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There's several different kinds of notation for the expectation that one might encounter.

First of all there is the different notations for the "E" part. It might be \mathrm E, \mathbb E, \mathbf E, or something close to that. If the random variable is clear from context, it might be denoted \mu or \mu_X.

Second, there are various subscripts that can accompany the "E" part. The main ones are:

  • Random variable as the subscript: e.g. \mathbf E_X(X + Y). The idea here seems to be to specify that it is not the joint expectation, but the expectation over some specific random variable. [1]
  • Distribution as the subscript: e.g. \mathbf E_{z \sim \mathcal D} f(z). I think the idea here is to de-emphasize the role of the random variable; we are saying something like "the expectation doesn't depend on the random variable itself, only its distribution, so we won't bother saying exactly what it is, only that it is sampled from this specific distribution".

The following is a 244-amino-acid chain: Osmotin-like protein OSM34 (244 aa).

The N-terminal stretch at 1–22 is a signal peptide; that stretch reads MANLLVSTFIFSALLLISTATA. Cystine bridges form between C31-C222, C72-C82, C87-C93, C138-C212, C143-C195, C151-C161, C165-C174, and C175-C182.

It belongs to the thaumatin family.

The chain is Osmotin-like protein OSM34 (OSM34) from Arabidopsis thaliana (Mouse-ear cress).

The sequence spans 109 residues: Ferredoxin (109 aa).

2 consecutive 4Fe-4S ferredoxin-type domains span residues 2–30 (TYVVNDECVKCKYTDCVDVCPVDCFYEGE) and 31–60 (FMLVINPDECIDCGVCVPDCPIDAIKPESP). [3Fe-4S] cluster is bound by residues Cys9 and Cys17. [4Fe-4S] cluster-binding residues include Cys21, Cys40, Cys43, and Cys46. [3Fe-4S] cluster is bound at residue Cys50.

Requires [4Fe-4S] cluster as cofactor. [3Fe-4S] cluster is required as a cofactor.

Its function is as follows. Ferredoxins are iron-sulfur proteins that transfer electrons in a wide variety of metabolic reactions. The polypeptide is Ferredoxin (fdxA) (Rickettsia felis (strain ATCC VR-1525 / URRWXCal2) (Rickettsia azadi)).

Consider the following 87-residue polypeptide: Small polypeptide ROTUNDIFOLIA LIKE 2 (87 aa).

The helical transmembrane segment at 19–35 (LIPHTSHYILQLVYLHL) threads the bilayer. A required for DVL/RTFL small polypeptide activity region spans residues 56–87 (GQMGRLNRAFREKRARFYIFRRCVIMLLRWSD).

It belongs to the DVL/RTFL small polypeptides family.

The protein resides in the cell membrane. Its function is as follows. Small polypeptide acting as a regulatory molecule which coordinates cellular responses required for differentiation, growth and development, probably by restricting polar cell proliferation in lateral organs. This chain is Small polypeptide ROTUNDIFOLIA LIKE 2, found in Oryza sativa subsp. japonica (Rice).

• Parameter as subscript: in classical statistical inference, we are working with many probability measures (one for each value of the parameter \theta). So the subscript is used to specify which probability measure is being used to compute the expectation. e.g. \mathbf E_\theta(X) means we are using p_\theta or p(\cdot; \theta).

Questions: are some of the above subscripts actually equivalent? can all of them be written using the "bare" expectation notation (i.e. without the subscript)?